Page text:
6. What about the water above the raqia? Calvin thought this referred to clouds; James Jordan believes it refers to the sea of crystal in heaven (Creation in Six Days, p.180). God created more than meets our physical eye.
7. Another interesting line of thought is pursued by Peter Leithart (A House for My Name 2000) , who sees many similarities between Genesis 1 and the building of the temple. God's universe is described as His three-storied house. Also G.K. Beale (The Erosion of Inerrancy in Evangelicalism 2008) contends that Genesis is expressing its theological conceptions of the universe, understood to be a huge temple for God (p.163). Hence the architectural despictions of the temple-house are to be understood figuratively. He argues that Israel's temple is a small model of the cosmos, which is a huge temple. (for more on this see the post Cosmology and Heaven). Beale specifically (pp.196-201) rebuts Seely's notion of a solid raqia.
8. The fact that ancient cosmology is entertwined with mythology should alert us to a further important factor. Unlike modern man, ancient man was well aware of the existence of the supernatural. Ancient man understood that the universe was much broader than the mere three dimensions we normally see. The ancient view of the universe included space for God, heaven, angels, and demons. Modern cosmology, on the other hand, with its materialist reduction of reality, has no place for the supernatural or for heaven. The difficulty, thus, is not that ancient man was one dimension short (i.e., a flat earth) but, rather, that he attempted to depict an extra dimension using 3-d imagery. The multi-dimensional universe of ancient man is bound to be distorted by modern man when interpreted in terms of his truncated 3-d model of reality.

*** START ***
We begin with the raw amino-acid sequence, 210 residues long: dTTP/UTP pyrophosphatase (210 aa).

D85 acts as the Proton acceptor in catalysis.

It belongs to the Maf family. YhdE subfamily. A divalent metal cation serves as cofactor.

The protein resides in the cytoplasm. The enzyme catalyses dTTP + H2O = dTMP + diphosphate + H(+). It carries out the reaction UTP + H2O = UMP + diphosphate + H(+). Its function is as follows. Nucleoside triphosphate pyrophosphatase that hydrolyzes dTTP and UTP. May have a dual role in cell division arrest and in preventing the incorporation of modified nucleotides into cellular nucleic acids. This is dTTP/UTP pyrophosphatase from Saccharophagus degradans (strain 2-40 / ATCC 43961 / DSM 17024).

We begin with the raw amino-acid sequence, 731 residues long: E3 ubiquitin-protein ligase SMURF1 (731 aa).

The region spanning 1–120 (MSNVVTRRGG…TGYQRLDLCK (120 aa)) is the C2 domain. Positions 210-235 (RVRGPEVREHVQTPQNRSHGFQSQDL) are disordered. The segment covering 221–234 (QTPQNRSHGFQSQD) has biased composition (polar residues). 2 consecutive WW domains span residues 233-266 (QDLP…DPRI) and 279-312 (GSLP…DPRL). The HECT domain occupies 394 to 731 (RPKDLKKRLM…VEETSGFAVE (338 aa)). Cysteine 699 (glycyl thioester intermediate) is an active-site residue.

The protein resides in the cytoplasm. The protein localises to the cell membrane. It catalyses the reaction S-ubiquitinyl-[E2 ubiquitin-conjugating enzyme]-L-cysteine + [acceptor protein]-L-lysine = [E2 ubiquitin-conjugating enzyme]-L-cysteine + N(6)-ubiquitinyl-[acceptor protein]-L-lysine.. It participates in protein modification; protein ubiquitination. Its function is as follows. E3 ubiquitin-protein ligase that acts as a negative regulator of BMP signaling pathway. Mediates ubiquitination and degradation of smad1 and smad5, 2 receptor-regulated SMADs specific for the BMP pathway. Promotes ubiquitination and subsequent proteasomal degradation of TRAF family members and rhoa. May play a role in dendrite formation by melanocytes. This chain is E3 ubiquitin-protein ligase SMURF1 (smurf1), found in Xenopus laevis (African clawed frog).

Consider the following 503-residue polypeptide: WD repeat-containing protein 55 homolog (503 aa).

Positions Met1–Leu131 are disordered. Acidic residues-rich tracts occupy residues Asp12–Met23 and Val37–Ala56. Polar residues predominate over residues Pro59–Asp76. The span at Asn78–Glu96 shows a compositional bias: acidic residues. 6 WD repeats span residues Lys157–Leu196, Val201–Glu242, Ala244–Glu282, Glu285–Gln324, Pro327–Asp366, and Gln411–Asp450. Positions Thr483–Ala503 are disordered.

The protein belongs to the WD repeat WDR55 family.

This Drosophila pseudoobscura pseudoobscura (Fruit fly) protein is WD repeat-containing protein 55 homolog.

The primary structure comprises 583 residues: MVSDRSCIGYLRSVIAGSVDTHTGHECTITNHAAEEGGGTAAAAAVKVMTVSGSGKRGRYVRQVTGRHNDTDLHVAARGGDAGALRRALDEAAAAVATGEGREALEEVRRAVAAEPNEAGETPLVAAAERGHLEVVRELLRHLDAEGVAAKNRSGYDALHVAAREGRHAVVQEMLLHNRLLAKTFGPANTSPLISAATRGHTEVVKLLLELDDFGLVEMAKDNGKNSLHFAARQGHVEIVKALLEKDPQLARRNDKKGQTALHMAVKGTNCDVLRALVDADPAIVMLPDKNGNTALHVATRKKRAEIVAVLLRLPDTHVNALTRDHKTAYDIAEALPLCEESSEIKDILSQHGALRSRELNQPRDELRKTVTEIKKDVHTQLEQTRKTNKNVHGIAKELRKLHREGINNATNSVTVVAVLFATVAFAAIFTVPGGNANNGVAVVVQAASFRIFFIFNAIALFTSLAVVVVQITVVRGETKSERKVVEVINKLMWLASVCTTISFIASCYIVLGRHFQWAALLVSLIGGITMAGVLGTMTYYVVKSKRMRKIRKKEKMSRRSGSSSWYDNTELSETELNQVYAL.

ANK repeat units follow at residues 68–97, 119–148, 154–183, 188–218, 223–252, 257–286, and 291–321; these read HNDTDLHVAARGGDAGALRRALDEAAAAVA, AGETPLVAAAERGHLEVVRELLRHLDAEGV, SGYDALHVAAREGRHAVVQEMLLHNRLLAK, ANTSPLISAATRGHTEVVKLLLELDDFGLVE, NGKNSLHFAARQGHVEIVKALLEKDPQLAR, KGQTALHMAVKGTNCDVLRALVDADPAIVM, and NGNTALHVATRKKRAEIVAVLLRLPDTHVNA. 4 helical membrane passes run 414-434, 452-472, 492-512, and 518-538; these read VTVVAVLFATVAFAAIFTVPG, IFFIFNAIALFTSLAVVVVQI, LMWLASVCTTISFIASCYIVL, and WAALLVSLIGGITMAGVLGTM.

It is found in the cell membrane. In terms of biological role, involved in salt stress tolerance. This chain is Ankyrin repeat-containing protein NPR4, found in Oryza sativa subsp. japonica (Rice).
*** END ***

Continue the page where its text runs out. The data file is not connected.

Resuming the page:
In sum, I conclude that the Bible says very little about the details of physical cosmology beyond the creation of the sky, sun, moon and stars. However, it does point to the existence of a heavenly realm beyond the 3 usual physical dimensions.
It seems to me that the current attempt to read Genesis as accommodation to erroneous ancient pagan cosmology is motivated primarily by the desire to constrain biblical authority so as not to contradict modern secular science. This itself is just another form of accommodation, whereby God's word is tailored to fit human reason.